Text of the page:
Tag Archives: #inkfasttesting

Caran D’Ache Chromatics Face the UV-pH Challenge

Swiss pen maker Caran D’Ache is most famous for its precision engineering on its line of ballpoint pens. They make nice fountain pens, too, but it is the company’s ballpoints that the world knows best. Yet, as so many pen makers now do, it also decided to enter the lucrative fountain pen ink market.

Here is a side-by-side comparison of Caran D’Ache Chromatic inks before and after undergoing 3 months of UV sunlight testing.

Caran D’Ache Chromatic Inks are a daring entry, indeed. From their hexagonal bottles that tip to fill to the last drop to their bright and cheery colors, Chromatics made an instant splash on the scene.

Naturally, we wanted to know how well these inks hold up to UV light from the sun and where they register on the scale of a pH test. We placed this sample in our sunniest window for 3 months. We also used our pH meter, which was calibrated to the heat and temperature of our testing station before testing the inks.

The results of our test were surprising. I falsely suspected that there might be some heavier pigmentation in the “Chromatic” inks that would make them shine and dazzle a bit on the page. However, virtually all of the ink colors lost seemingly 85 to 90% of their color, fading heavily from view. “Electric Orange” all but disappeared. Even a stalwart color such as “Cosmic Black” faded to a medium brown, and it had the most staying power.

The pH test results ranged all over the map. As a quick refresher on chemistry, a pH number of 7 is pH neutral like pure water. The closer to 0 something becomes the more acidic it is. The closer to 14 it goes, the more alkali or base something is. In theory, you want an ink that is pH neutral, BUT we have no idea how the chemicals in each ink will react to the chemicals of the ink sacs, converters, inkfeeds and the like. We have found some “neutral” inks to eat through ink sacs rapidly, while some seemingly alkali or acidic inks don’t bother a pen’s parts at all. The following is simply raw data for you to do with as you please.

COLOR:                              pH Score:
Cosmic Black                      6.9
Electric Orange                  8.9
Vibrant Green                     4.4
Idyllic Blue                          3.1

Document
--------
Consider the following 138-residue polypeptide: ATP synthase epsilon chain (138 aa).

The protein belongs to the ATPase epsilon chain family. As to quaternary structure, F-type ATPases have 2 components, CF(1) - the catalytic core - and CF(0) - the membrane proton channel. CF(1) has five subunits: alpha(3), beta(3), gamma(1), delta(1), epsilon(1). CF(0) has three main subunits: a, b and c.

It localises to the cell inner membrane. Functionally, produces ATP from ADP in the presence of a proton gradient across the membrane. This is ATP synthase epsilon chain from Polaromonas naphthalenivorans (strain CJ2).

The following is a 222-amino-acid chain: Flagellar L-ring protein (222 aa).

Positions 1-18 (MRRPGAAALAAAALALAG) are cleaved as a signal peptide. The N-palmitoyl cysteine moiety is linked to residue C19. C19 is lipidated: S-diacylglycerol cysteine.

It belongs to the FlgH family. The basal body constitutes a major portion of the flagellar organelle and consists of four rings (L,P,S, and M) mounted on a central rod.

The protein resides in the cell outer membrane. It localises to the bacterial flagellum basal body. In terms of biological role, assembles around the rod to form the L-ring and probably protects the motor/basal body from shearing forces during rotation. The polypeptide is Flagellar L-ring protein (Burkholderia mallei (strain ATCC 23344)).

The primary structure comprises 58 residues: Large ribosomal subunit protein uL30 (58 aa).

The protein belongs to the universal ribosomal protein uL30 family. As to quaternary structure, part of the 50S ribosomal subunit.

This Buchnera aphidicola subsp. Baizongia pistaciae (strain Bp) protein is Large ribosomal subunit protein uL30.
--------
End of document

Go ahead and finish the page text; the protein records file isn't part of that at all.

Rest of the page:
Infra Red                             8.2
Ultra Violet                         7.6
Magnetic Blue                    3.7
Organic Brown                   4.5
Hypnotic Turquoise         N/A

A few of the things that stand out to us are that Cosmic Black is almost perfectly neutral. Aligning with more of our past experiments, the blues were fairly acidic. Yet, playing against stereotype, the red and purple were closer to neutral. Green remains quite acidic, which is expected, but the brown also was acidic, which wasn’t expected.

As always, I hope you found this snippet of ink data helpful to your quest for the perfect ink for you.

Iroshizuku Ink Gets UV & pH Tested

No one should be surprised by the meteoric rise of Iroshizuku inks on the fountain pen scene. Japan’s finest ink makers have created dozens of colors and hues that offer vibrancy and shadowing while never clogging a vintage or modern fountain pen.

We picked up 24 bottles of this amazing ink and have submitted them to our rigorous UV and pH testing. Each of the following inks was placed in one my sunniest windows between July 16, 2021 and October 16, 2021. We calibrated our pH meter and tested these inks at 75.6ºF at 50% humidity. As a quick reminder, on a pH test, 0 is the extreme limit for acidic, 7 is neutral and 14 is the extreme end of alkali or base. Click the individual photos for a closer look.

In many of our tests, blue inks tend to be very susceptible to UV light. Not Iroshizuku! Unfortunately, many of its other colors fade badly. The images certainly explain more than I can. Nevertheless, I love the peachy salmon of a late summer sunset that is Fuyu Gaki ink, and like a sunset it fades almost entirely. The nearly emerald green of Shin Ryoku turns turquoise. The blue-black Fuyu Syogun turned a light-fog grey. And the black Take Sumi stayed dark but turned dark brown.